Following his notable underperformances in the early primary and caucus states, Joe Biden swept the South Carolina Democratic primary Saturday. With 100 percent of the votes counted, the former vice president finished in first place with 48.4 percent of the vote, a comfortable lead over the rest of the field and a much-needed win leading up to Super Tuesday, when 14 states and one territory will cast their primary votes.
“For all those who have been knocked down, counted out, left behind, this is your campaign,” a beaming Biden said to his supporters during a victory speech. “Just days ago, the press and the pundits had declared this candidacy dead. Now, thanks to all of you, the heart of the Democratic Party, we just won and we won big.”
Not only did Biden perform well overall, but according to exit polls, he amassed 61 percent of the vote from African-American primary voters, compared to Vermont Sen. Bernie Sanders’ meager 17 percent. Exit polls also indicate Biden won among both college-educated and non-college-educated voters, white voters, and every age group except 17- to 29-year-olds. He looks to have won each South Carolina county and ended 13 points ahead of Sanders among those self-described as very liberal.
Without explicitly ripping Sanders during his victory lap, Biden alluded to the self-described socialist and his electability, saying, “If the Democrats want a nominee who is a Democrat, a lifelong Democrat, a proud Democrat, an Obama-Biden Democrat, then join us.”
“We have to beat Donald Trump and the Republican Party,” Biden added. “But here’s the deal: We can’t become like them,” he said, again nodding to Sanders and this time comparing the senator to the divisive populist President Trump. “We can’t have a never-ending war.”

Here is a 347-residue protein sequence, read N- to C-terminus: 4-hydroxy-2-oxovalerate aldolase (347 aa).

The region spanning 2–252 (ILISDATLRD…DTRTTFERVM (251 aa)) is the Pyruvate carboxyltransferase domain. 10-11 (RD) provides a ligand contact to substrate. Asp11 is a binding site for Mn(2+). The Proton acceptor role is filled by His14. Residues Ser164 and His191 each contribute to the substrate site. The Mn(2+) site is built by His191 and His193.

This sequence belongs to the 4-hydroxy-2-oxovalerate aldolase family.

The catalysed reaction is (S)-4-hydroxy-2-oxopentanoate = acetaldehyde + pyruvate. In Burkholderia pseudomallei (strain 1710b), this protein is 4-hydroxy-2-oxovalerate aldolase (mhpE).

Sanders trailed behind with a second-place finish in South Carolina, having garnered 19.9 percent of the vote. This left Pete Buttigieg with 8.2 percent, Massachusetts Sen. Elizabeth Warren with 7.1 percent, Sen. Amy Klobuchar with 3.1 percent, and Hawaii Rep. Tulsi Gabbard with 1.3 percent.
Billionaire Tom Steyer finished in third place with 11.3 percent of the vote but ended his campaign as the final votes were tallied.
“There’s no question today that this campaign, we were disappointed with where we came out,” Steyer said to a room of his South Carolina supporters. “But I said if I didn’t see a path to winning that I’d suspend my campaign, and honestly I can’t see a path where I can win the presidency.”
Biden’s favorable outcome in this southern primary state follows abysmal results in the early primary and caucus states of Iowa, New Hampshire, and Nevada. Biden finished in fourth place in Iowa with 15.8 percent of the vote, fifth in New Hampshire with 8.4 percent, and second in Nevada with 20.2 percent.
The former vice president is polling nationally at 18.8 percent, according to RealClearPolitics’ latest aggregate of polls, trailing front-runner Sanders by nearly 11 points. Close on Biden’s heels is the sole remaining billionaire in the race, Michael Bloomberg, with 16.4 percent support.
After skipping the early primary states, Bloomberg’s name is set to appear on the primary ballot for the first time on Super Tuesday, March 3.